Colombia’s indigenous lay down the law, iconic tourism hotspot closed

(Image credit: Taran Volckhausen)

One of Colombia’s most iconic tourism destinations will remain closed to the public after protests by the local indigenous people.

National Park Cocuy, located in the northeast of Colombia, was closed to the public in February after the native U’wa people, who help manage the park, complained about the environmental damaged caused by tourists.

Following talks with the U’wa, the national park authority decided to keep the park closed until a study on the environmental impact of tourism has been carried out.

The closure is a major disappointment to the local tourism industry as the park is one of Colombia’s most popular destinations for trekking.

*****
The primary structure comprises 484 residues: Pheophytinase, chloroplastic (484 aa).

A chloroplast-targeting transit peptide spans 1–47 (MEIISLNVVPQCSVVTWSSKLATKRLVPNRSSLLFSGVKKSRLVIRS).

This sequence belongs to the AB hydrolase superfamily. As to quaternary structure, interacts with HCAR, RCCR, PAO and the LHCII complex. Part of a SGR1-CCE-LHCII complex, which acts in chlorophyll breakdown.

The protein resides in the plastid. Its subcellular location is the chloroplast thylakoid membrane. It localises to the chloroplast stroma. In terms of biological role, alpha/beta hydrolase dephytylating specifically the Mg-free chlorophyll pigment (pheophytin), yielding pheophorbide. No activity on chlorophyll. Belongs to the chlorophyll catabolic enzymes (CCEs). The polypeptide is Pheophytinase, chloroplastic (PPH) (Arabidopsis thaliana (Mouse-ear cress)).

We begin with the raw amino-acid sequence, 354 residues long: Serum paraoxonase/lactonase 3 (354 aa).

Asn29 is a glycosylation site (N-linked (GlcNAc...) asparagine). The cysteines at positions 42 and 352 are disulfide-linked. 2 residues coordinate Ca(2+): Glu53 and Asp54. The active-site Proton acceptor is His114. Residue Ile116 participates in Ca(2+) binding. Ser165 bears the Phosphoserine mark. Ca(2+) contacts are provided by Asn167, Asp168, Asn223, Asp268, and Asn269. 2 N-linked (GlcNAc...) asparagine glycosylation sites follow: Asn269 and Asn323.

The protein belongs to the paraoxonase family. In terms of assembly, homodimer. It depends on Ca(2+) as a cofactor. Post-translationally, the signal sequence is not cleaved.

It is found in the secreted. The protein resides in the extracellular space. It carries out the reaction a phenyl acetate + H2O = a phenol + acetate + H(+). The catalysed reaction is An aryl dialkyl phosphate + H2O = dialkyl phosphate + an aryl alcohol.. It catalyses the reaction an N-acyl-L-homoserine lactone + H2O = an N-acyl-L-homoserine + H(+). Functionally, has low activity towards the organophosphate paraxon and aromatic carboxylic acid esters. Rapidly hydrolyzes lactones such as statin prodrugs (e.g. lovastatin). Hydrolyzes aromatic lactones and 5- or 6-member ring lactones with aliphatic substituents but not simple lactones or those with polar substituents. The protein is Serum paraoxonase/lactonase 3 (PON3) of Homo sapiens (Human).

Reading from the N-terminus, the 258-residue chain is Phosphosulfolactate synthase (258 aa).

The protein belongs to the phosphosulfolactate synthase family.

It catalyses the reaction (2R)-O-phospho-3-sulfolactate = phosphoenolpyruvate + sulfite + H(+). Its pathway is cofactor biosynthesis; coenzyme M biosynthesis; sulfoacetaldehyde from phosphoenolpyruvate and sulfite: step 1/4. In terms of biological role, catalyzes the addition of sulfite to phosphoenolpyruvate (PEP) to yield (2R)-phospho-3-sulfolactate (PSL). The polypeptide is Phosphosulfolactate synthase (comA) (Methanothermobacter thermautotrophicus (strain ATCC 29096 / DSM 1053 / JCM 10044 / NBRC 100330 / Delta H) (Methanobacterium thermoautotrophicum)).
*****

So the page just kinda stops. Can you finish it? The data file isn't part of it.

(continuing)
“The tourism operators are losing money since February, when initial tourism management strategies came into effect, they are losing between two and three US hundred dollars a month.”

Antonio Leguizamo

Following the government’s promise to keep the park closed, indigenous protesters went home.

The government has tried to curb damage caused to the park by limiting tourists’ access to indigenous trails and camping areas, and prohibiting horse riding on park grounds.

The Cocuy covers a vast expanse of land, covering three departments close to the Venezuelan border.


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